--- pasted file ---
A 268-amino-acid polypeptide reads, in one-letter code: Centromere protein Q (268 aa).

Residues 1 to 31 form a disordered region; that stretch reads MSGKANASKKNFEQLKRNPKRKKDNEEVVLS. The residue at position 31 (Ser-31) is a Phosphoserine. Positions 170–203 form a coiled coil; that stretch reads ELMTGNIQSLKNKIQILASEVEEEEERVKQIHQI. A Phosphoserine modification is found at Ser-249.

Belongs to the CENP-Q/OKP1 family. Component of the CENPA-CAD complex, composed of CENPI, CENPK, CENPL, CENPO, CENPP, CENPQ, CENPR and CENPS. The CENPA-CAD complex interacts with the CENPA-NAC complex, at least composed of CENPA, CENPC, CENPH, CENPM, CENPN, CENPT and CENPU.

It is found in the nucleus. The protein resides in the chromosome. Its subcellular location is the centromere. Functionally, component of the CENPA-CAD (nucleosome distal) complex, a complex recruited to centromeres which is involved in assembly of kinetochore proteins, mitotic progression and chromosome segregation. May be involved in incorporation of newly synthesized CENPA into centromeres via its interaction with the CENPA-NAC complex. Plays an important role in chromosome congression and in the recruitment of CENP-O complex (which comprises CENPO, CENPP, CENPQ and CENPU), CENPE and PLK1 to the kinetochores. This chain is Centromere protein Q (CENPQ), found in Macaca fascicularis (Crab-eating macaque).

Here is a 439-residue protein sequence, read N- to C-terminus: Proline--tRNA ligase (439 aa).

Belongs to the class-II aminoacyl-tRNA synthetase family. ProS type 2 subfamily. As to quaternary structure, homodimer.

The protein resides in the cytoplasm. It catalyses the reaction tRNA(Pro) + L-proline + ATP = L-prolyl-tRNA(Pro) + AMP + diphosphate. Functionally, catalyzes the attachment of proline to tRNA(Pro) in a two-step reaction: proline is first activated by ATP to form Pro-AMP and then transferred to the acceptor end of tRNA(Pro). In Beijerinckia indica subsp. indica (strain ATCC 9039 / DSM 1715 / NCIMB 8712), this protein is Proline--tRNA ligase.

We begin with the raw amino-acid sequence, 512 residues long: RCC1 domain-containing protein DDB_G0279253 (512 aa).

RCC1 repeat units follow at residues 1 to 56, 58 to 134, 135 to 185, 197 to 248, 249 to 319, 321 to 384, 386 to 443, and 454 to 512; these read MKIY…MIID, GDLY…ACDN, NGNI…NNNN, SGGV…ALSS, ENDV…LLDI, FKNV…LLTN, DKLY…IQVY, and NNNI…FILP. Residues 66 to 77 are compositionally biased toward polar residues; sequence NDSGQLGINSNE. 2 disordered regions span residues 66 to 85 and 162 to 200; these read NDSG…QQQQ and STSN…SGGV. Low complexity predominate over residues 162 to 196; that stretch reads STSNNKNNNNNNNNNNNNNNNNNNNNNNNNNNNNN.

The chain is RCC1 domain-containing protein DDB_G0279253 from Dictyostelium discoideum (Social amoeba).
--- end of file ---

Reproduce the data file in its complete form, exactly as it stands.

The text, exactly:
A 268-amino-acid polypeptide reads, in one-letter code: Centromere protein Q (268 aa).

Residues 1 to 31 form a disordered region; that stretch reads MSGKANASKKNFEQLKRNPKRKKDNEEVVLS. The residue at position 31 (Ser-31) is a Phosphoserine. Positions 170–203 form a coiled coil; that stretch reads ELMTGNIQSLKNKIQILASEVEEEEERVKQIHQI. A Phosphoserine modification is found at Ser-249.

Belongs to the CENP-Q/OKP1 family. Component of the CENPA-CAD complex, composed of CENPI, CENPK, CENPL, CENPO, CENPP, CENPQ, CENPR and CENPS. The CENPA-CAD complex interacts with the CENPA-NAC complex, at least composed of CENPA, CENPC, CENPH, CENPM, CENPN, CENPT and CENPU.

It is found in the nucleus. The protein resides in the chromosome. Its subcellular location is the centromere. Functionally, component of the CENPA-CAD (nucleosome distal) complex, a complex recruited to centromeres which is involved in assembly of kinetochore proteins, mitotic progression and chromosome segregation. May be involved in incorporation of newly synthesized CENPA into centromeres via its interaction with the CENPA-NAC complex. Plays an important role in chromosome congression and in the recruitment of CENP-O complex (which comprises CENPO, CENPP, CENPQ and CENPU), CENPE and PLK1 to the kinetochores. This chain is Centromere protein Q (CENPQ), found in Macaca fascicularis (Crab-eating macaque).

Here is a 439-residue protein sequence, read N- to C-terminus: Proline--tRNA ligase (439 aa).

Belongs to the class-II aminoacyl-tRNA synthetase family. ProS type 2 subfamily. As to quaternary structure, homodimer.

The protein resides in the cytoplasm. It catalyses the reaction tRNA(Pro) + L-proline + ATP = L-prolyl-tRNA(Pro) + AMP + diphosphate. Functionally, catalyzes the attachment of proline to tRNA(Pro) in a two-step reaction: proline is first activated by ATP to form Pro-AMP and then transferred to the acceptor end of tRNA(Pro). In Beijerinckia indica subsp. indica (strain ATCC 9039 / DSM 1715 / NCIMB 8712), this protein is Proline--tRNA ligase.

We begin with the raw amino-acid sequence, 512 residues long: RCC1 domain-containing protein DDB_G0279253 (512 aa).

RCC1 repeat units follow at residues 1 to 56, 58 to 134, 135 to 185, 197 to 248, 249 to 319, 321 to 384, 386 to 443, and 454 to 512; these read MKIY…MIID, GDLY…ACDN, NGNI…NNNN, SGGV…ALSS, ENDV…LLDI, FKNV…LLTN, DKLY…IQVY, and NNNI…FILP. Residues 66 to 77 are compositionally biased toward polar residues; sequence NDSGQLGINSNE. 2 disordered regions span residues 66 to 85 and 162 to 200; these read NDSG…QQQQ and STSN…SGGV. Low complexity predominate over residues 162 to 196; that stretch reads STSNNKNNNNNNNNNNNNNNNNNNNNNNNNNNNNN.

The chain is RCC1 domain-containing protein DDB_G0279253 from Dictyostelium discoideum (Social amoeba).